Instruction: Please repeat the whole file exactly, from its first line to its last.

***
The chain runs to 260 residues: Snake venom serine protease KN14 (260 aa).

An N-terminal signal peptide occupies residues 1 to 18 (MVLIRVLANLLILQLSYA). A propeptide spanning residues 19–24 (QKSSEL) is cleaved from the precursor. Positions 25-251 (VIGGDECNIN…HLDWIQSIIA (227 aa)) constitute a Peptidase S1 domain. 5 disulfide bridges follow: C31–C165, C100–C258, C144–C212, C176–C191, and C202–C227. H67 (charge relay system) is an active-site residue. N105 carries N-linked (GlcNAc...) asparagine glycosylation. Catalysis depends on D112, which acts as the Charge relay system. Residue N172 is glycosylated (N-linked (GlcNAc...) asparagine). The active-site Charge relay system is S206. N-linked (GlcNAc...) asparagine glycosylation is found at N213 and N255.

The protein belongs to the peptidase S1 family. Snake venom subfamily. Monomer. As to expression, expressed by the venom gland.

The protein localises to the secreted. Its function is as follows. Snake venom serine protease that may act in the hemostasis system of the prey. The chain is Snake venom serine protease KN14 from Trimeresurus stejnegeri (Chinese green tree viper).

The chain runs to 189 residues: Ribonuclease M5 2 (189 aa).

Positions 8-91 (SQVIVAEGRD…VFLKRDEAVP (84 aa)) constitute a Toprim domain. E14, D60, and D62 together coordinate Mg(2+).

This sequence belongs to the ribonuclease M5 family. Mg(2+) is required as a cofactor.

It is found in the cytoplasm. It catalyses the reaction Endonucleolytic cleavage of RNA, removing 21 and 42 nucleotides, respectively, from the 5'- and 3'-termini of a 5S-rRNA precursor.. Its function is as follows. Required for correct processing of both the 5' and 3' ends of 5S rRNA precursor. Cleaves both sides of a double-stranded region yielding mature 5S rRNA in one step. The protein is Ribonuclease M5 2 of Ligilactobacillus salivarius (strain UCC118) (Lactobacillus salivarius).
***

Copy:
The chain runs to 260 residues: Snake venom serine protease KN14 (260 aa).

An N-terminal signal peptide occupies residues 1 to 18 (MVLIRVLANLLILQLSYA). A propeptide spanning residues 19–24 (QKSSEL) is cleaved from the precursor. Positions 25-251 (VIGGDECNIN…HLDWIQSIIA (227 aa)) constitute a Peptidase S1 domain. 5 disulfide bridges follow: C31–C165, C100–C258, C144–C212, C176–C191, and C202–C227. H67 (charge relay system) is an active-site residue. N105 carries N-linked (GlcNAc...) asparagine glycosylation. Catalysis depends on D112, which acts as the Charge relay system. Residue N172 is glycosylated (N-linked (GlcNAc...) asparagine). The active-site Charge relay system is S206. N-linked (GlcNAc...) asparagine glycosylation is found at N213 and N255.

The protein belongs to the peptidase S1 family. Snake venom subfamily. Monomer. As to expression, expressed by the venom gland.

The protein localises to the secreted. Its function is as follows. Snake venom serine protease that may act in the hemostasis system of the prey. The chain is Snake venom serine protease KN14 from Trimeresurus stejnegeri (Chinese green tree viper).

The chain runs to 189 residues: Ribonuclease M5 2 (189 aa).

Positions 8-91 (SQVIVAEGRD…VFLKRDEAVP (84 aa)) constitute a Toprim domain. E14, D60, and D62 together coordinate Mg(2+).

This sequence belongs to the ribonuclease M5 family. Mg(2+) is required as a cofactor.

It is found in the cytoplasm. It catalyses the reaction Endonucleolytic cleavage of RNA, removing 21 and 42 nucleotides, respectively, from the 5'- and 3'-termini of a 5S-rRNA precursor.. Its function is as follows. Required for correct processing of both the 5' and 3' ends of 5S rRNA precursor. Cleaves both sides of a double-stranded region yielding mature 5S rRNA in one step. The protein is Ribonuclease M5 2 of Ligilactobacillus salivarius (strain UCC118) (Lactobacillus salivarius).